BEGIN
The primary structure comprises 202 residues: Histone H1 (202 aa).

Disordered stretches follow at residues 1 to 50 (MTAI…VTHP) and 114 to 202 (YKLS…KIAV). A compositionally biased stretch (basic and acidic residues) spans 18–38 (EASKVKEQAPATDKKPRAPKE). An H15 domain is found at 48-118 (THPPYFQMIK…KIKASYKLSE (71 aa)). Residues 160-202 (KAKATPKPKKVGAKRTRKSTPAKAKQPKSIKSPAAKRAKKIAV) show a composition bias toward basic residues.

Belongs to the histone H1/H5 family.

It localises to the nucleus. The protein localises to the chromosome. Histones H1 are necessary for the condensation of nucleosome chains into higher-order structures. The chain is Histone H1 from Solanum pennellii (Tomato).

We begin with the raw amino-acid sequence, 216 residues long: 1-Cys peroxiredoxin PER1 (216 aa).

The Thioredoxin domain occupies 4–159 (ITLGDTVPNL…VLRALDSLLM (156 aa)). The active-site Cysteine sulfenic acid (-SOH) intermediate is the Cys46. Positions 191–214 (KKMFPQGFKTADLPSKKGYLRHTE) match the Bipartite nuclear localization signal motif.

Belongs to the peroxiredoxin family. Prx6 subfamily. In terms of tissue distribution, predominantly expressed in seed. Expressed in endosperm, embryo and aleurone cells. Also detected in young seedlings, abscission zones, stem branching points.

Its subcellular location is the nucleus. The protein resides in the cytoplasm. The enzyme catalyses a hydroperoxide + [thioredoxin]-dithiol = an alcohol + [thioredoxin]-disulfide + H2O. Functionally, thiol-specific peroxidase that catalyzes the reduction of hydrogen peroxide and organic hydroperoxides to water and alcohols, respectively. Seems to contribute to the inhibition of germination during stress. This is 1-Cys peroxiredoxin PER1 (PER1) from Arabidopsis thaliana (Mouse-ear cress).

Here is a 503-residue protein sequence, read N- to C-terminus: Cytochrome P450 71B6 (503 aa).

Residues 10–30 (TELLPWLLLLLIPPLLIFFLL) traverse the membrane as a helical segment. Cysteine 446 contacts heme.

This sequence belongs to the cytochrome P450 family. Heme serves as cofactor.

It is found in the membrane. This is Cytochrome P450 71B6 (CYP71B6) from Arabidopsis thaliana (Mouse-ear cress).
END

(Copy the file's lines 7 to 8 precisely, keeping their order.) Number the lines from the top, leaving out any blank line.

Belongs to the peroxiredoxin family. Prx6 subfamily. In terms of tissue distribution, predominantly expressed in seed. Expressed in endosperm, embryo and aleurone cells. Also detected in young seedlings, abscission zones, stem branching points.

Its subcellular location is the nucleus. The protein resides in the cytoplasm. The enzyme catalyses a hydroperoxide + [thioredoxin]-dithiol = an alcohol + [thioredoxin]-disulfide + H2O. Functionally, thiol-specific peroxidase that catalyzes the reduction of hydrogen peroxide and organic hydroperoxides to water and alcohols, respectively. Seems to contribute to the inhibition of germination during stress. This is 1-Cys peroxiredoxin PER1 (PER1) from Arabidopsis thaliana (Mouse-ear cress).